NCBI ROFL: Swearing as a response to pain.

By ncbi rofl | August 12, 2009 5:51 pm

“Although a common pain response, whether swearing alters individuals’ experience of pain has not been investigated. This study investigated whether swearing affects cold-pressor pain tolerance (the ability to withstand immersing the hand in icy water), pain perception and heart rate. In a repeated measures design, pain outcomes were assessed in participants asked to repeat a swear word versus a neutral word… …Swearing increased pain tolerance, increased heart rate and decreased perceived pain compared with not swearing.”

Thanks to Helen for today’s ROFL!

CATEGORIZED UNDER: NCBI ROFL, Uncategorized
  • Eleni

    I sent this to you guys a month ago. ;-)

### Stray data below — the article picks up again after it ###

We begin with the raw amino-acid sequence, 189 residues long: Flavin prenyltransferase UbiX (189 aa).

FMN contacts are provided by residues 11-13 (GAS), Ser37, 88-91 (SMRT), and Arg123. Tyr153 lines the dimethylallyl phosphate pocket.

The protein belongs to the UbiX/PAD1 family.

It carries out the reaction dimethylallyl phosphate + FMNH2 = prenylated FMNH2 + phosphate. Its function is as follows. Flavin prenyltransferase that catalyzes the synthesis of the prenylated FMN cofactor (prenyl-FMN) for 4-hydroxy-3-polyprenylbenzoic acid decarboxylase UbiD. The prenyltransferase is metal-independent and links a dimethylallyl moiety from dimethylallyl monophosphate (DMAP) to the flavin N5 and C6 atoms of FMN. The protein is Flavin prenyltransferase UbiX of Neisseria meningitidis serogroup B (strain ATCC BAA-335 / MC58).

• Mer

    You and Helen actually sent it about a day apart, but then it got buried in our mailbox for a while. Thanks, though!

  • Anonymous

    I was going to publish this, but now they were quicker! What a pain!

    DAMN IT! ;-)

  • Anonymous

    I don't understand. Sounds like real science to me.

  • http://goedjn.com Goedjn

    I’ll bet an inarticulate scream works pretty well, too. Or banging
    your head on the wall and shouting a team name/motto.

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About ncbi rofl

NCBI ROFL is the brainchild of two Molecular and Cell Biology graduate students at UC Berkeley and features real research articles from the PubMed database (which is housed by the National Center for Biotechnology information, aka NCBI) that they find amusing (ROFL is a commonly-used internet acronym for "rolling on the floor, laughing"). Follow us on twitter: @ncbirofl

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